Nearly a third of school administrators say finding effective ways to communicate with parents is so important it can “wake them up in the middle of the night.”
That’s according to a new report from education nonprofit Project Tomorrow and Blackboard, and based on survey responses from school leaders and parents.
The report, “Trends in community engagement,” takes a hard look at school district strategies for communicating with parents and other stakeholders–and asks whether those strategies are effective.
It also pushes back on some popular assumptions about how and what parents want communicated to them, how parents perceive their local schools, and how they make decisions about their child’s education.
As school leaders move to up the ante for family engagement, the findings are both encouraging and eye-opening.
Here’s five important takeaways:
1. Overall, parents are satisfied with school communications, but there’s more work to be done.
When it comes to ranking how satisfied they were with their school or district’s communications strategies, only 32 percent of middle school parents and 30 percent of high school parents said they were “very satisfied.” Most middle school (43 percent) and high school parents (42 percent) said they were “somewhat satisfied” with how administrators communicated with them.
Satisfaction levels were even lower when middle and high school parents were asked to rate teacher-to-home communications. The report’s authors say the discrepancy is due, at least in part, to the fact that middle and high school students have multiple teachers–making it more difficult to ensure quality communications with each one.
2. School leaders prioritize social media, but parents still prefer other modes of communication.
The vast majority–88 percent–of school administrators said their schools used social media tools to engage parents. School social media use is the highest it’s ever been according to the report. Sixty-one percent of respondents say a focus on social media helps to engage and inform parents.
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But when asked via what channels they preferred to hear from their child’s teacher, parents at every grade level put email at the top of the list, followed by text messaging and phone calls.
Regardless of channel, parents say they want communications that are personal. Here’s what the report’s authors said about that:
“The key to classroom-to-home communications is that the parents are looking for highly personalized and individualized outreach efforts even with traditional communications channels…Parents want a personal email that details their child’s academic status not just an email directing them to an online class site for grades or test information.”
3. Facebook is the primary social media tool for parents. Twitter, not so much.
Overall, Facebook is the preferred social media channel for school districts, according to the report. Seventy-eight percent of administrators polled said their district mainly uses Facebook to communicate general information. Sixty-nine percent said they use Facebook mainly to alert stakeholders in times of crisis.
This aligns with parental Facebook use. Facebook was by far the most-used social media channel by parents, with over 60 percent of parents under 49 years old and over 50 percent of parents aged 50-59 saying they used Facebook “all the time” or “often.”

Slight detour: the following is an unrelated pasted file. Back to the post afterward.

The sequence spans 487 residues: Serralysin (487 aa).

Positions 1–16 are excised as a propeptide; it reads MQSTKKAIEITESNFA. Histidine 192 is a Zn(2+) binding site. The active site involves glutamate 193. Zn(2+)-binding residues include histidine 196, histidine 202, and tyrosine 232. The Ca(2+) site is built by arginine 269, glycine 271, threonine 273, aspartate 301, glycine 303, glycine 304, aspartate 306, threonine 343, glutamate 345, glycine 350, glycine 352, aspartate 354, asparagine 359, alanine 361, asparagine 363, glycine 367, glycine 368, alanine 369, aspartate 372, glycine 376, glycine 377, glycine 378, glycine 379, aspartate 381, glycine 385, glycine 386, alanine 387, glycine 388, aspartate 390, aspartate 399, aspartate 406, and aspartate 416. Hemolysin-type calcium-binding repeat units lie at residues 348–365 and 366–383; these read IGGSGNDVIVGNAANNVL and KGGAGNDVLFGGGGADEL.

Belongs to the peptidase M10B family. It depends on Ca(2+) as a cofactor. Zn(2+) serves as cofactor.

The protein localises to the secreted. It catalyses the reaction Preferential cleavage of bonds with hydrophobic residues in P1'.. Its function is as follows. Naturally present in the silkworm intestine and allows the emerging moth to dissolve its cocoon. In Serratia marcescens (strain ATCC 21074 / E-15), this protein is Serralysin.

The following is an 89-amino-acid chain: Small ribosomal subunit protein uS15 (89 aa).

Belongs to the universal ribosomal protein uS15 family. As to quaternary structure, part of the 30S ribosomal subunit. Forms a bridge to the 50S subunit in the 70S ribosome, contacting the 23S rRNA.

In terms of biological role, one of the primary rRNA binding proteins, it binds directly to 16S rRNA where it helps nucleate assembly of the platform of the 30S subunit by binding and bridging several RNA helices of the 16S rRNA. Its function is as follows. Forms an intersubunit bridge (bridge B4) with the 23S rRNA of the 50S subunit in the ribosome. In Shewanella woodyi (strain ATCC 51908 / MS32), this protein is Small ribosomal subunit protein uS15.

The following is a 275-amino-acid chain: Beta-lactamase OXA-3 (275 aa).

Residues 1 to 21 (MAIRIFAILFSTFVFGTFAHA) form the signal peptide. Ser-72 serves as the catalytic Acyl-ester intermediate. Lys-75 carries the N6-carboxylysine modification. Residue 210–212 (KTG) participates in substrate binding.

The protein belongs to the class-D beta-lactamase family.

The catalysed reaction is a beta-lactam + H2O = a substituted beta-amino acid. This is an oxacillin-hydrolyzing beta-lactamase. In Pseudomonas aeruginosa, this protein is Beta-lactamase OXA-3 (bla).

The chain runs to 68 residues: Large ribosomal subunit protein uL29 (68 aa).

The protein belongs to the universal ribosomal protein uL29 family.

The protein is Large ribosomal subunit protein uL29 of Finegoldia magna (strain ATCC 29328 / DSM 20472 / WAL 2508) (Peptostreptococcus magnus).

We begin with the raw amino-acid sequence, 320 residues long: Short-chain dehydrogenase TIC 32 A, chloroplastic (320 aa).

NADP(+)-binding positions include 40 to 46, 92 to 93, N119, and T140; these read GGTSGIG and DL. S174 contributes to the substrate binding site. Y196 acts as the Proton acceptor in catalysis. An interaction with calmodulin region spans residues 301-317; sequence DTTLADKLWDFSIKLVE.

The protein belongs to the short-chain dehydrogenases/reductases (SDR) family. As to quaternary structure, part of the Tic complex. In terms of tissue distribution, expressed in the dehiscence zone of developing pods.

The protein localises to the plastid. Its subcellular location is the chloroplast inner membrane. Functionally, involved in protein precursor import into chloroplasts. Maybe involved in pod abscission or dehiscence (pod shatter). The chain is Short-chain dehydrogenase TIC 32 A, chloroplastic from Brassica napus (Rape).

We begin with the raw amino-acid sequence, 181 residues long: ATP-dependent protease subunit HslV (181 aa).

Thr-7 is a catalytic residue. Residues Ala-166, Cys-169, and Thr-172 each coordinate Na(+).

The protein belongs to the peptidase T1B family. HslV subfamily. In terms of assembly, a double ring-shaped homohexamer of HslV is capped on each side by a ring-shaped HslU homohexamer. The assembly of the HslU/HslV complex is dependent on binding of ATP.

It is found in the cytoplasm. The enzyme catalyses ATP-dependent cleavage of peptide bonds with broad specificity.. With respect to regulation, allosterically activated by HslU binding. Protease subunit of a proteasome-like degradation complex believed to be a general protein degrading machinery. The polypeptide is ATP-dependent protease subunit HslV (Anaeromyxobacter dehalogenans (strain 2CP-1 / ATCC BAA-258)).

Twitter, on the other hand, was not as prominently used by parents. For parents under 39 years of age, Twitter was the fifth most used social media channel behind Instagram, Snapchat, YouTube, and video messaging tools.
This stands in contrast with the fact that 37 percent of school communications officers said they prefer to use Twitter for sharing general information.
The report recommends that school administrators re-evaluate the effectiveness of their social media strategies in engaging parents. One key: pay attention to how young parents communicate to better forecast the landscape of school-to-home communications.
4. Parents know less about school performance then administrators might like.
In a time of increasing school choice and competition, school districts are looking for ways to improve their brand in the eyes of current and potential parents.
But the research suggests that most parents aren’t aware of how well their schools are performing.
According to the report, less than 40 percent of parents in small, medium, and large-sized districts know the graduation rate of their local high school, the percentage of students who go to college, which schools were identified as needing improvement, or the qualifications of teachers in that school.
These findings align with other recent research that found that parents often don’t base school decisions on academics.
5. As new learning tools are implemented, parents want and need more information.
Nearly half of the principals surveyed said their schools are implementing at least some blended learning in classrooms. Such new approaches–many of which did not exist when parents were in school–require a different level of family engagement.
According to the report:
“This new interest in classroom models may be a good testing ground for exploring innovative ways to use digital tools for communications because of parents’ high interest in these new learning environments. Parents want to be involved in their children’s learning, but the quality and sustainability of that involvement is often predicated on the efficacy of the communications between classroom and home.”
How is your school or district working to improve family engagement in your district? Do these findings ring true in your classrooms? Tell us in the comments.